But the flip side of that is it feels more useable than those other electric cars. You don’t get that yo-yo effect when accelerating and braking. In fact, it’s far more natural feeling, much like a conventional car. And so it minimises that step from an ICE into a battery-electric vehicle.
5 years / unlimited km warranty
ANCAP Safety Rating
The standard Ioniq safety offering, even on the cheapest Hybrid model, includes seven airbags, as well as Forward Collision Avoidance with AEB, high-beam assist, lane keep assist, rear cross-traffic alert, front and rear parking sensors and a rear-view camera.
Higher spec variants in the range also get lane keep assist (LKAP) and adaptive cruise control.
The Ioniq scored a five-star ANCAP crash rating when tested in 2016.
Expect Hyundai's five-year, unlimited-kilometre warranty, with the batteries in the EV covered for a full eight years.
Servicing is required every 12 months or 15,000kms, and the brand's capped-price servicing plans see maintenance costs capped at $1525 for the first five years of ownership for the Hybrid and Plug-In Hybrid models. The Electric is even cheaper, costing just $800 for the first five years of ownership.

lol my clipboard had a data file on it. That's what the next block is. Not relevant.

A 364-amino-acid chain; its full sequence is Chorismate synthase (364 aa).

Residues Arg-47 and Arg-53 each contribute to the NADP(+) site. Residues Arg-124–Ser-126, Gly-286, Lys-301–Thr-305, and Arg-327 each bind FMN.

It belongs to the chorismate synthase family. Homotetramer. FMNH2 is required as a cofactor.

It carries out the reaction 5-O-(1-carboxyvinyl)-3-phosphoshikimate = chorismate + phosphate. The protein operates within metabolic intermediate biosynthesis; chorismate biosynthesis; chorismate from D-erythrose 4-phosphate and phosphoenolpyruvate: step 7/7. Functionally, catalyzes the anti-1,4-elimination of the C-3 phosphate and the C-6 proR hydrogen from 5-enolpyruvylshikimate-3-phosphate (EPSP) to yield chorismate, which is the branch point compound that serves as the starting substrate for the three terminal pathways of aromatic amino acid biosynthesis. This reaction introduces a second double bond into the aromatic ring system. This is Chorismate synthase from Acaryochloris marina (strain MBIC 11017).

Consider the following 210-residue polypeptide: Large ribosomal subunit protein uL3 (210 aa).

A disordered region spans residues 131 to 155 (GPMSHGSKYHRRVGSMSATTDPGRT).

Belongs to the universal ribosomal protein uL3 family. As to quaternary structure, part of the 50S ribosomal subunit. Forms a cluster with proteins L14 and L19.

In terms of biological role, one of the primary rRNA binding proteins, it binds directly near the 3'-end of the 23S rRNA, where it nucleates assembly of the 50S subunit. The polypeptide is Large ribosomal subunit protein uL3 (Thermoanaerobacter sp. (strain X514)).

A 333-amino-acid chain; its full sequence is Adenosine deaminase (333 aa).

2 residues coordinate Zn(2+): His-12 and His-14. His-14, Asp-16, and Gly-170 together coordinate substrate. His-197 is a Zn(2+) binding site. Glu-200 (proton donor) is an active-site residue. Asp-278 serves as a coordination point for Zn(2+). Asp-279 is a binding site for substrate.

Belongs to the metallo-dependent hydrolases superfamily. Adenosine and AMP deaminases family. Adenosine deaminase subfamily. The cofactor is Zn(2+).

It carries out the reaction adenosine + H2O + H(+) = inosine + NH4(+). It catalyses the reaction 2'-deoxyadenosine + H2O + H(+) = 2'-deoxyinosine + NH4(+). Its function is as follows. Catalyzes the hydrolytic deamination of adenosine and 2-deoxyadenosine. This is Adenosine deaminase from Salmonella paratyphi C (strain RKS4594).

That eco-friendly cars have ceased being the answer for tomorrow, and are instead a solution for today, will hardly comes as news. We are now utterly spoiled for choice when it comes to minimising our fuel use.
But the fact you can choose from almost all those options in the one car is still pretty unique, and Hyundai deserves kudos for offering the Ioniq with three future-facing drivetrains.
But they deserve even more kudos for delivering an eco-friendly vehicle that is both family friendly and endlessly useable in everyday life.
|Price and features||8|
|Engine & trans||8|
Lowest price, based on new car retail price